Scraping the sky

98for98 The century in photographs: today 1913
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Indy Lifestyle Online
With the Balkan conflict set to plunge Europe into World War, the United States was entering the age of the sky-scraper (see picture). This image of high-rise derring-do takes 98 for 98 - The Independent's photo-history of the twentieth century - on to 1913.

Elsewhere in the States, novel construction techniques were also radicalising the automobile industry. Henry Ford's introduction of a moving assembly line at his Michigan plant reduced the time taken to construct one Model T to only three hours, reducing by a factor of seven the number of man hours spent on each vehicle.

On the other side of the world, Captain Scott and two of his original five-man team were found dead just ten miles short of safety over a year after his defeat in the race for the South Pole. Rendered tent-bound by the atrocious conditions, the team, as Scott's diary recorded, had run fatally low on provisions despite the famous sacrifice of Captain Oates

In Paris, modernism turned the world of ballet on its head. Stravinsky's musical setting for Diaghilev's ballet, The Rite of Spring, was greeted with uproar on its premiere. Half the audience reacted in noisy disbelief at Stravinsky's atonal, discordant accompaniment while others seemed driven into frenzy by the Russian composer's dramatic revision of the basic vocabulary of music.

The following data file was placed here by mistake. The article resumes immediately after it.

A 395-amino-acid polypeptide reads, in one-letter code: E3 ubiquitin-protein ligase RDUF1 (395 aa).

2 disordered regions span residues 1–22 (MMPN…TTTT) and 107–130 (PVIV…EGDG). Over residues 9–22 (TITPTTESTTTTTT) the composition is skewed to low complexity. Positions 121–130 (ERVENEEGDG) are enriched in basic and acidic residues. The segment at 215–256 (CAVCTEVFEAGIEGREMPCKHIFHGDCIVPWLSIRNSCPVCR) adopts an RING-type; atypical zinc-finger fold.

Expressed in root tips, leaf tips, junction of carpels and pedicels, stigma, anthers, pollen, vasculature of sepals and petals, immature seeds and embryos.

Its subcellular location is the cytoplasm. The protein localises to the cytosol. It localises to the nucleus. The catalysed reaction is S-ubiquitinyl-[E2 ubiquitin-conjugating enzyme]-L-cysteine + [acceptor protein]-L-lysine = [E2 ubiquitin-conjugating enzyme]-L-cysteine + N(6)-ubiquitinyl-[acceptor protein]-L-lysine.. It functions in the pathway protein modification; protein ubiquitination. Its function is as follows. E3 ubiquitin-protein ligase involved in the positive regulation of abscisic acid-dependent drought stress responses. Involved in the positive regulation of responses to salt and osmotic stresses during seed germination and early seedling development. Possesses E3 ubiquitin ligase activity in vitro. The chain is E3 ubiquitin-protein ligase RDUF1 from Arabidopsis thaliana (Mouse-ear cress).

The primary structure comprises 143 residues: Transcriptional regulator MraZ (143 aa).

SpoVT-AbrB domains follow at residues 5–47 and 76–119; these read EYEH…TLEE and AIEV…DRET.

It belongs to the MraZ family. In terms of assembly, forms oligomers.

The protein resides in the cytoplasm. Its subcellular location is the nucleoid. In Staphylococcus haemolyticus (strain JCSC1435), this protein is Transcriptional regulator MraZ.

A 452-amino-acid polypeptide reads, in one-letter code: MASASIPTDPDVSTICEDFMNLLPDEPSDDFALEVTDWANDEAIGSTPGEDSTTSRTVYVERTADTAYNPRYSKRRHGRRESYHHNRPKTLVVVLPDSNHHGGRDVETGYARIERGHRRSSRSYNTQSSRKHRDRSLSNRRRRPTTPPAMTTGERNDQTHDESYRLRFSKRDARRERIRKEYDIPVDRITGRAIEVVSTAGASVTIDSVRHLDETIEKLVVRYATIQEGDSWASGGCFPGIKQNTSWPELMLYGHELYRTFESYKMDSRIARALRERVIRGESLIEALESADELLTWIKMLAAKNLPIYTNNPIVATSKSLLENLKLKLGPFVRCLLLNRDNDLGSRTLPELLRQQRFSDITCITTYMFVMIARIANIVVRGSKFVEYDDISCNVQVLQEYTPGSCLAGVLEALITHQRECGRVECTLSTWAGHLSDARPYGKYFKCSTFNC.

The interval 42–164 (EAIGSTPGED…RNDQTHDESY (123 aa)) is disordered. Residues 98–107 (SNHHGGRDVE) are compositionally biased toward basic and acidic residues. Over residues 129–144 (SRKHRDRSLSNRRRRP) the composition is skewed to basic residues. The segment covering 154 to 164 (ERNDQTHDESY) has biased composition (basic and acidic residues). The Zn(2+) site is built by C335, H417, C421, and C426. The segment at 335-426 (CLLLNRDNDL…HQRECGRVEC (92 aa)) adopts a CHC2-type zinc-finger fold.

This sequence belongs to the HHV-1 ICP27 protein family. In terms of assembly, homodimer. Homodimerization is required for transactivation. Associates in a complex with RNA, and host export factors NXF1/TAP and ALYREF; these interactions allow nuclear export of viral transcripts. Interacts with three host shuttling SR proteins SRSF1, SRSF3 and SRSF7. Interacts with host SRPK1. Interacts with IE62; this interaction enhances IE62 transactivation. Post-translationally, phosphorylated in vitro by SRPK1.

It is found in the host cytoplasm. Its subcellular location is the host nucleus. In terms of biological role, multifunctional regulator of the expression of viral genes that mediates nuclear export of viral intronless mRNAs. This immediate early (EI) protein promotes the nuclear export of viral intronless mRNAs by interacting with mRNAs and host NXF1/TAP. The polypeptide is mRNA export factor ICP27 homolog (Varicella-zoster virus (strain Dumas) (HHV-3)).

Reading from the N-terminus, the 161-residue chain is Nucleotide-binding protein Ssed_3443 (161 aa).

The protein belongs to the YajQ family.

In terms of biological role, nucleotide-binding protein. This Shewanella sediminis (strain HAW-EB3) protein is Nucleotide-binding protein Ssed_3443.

Women's issues continued to grab the headlines in 1913. In Richmond, the authorities seized a woman wearing a split skirt for her lewd impropriety. The suffragette campaign sustained its first fatality in June when Emily Davison famously threw herself in front of the King's horse at the Derby. The year was also punctuated by the cat and mouse game played out between the judiciary and suffragette activist Sylvia Pankhurst, whose presence at various suffragette rallies in defiance of a licensed release from prison for arson charges provoked several failed police attempts to apprehend her. Mounting popular suspicion regarding the maternal abilities of these radical women culminated with baby shows in New York to demonstrate the mothering skills of suffragettes.

Mike Higgins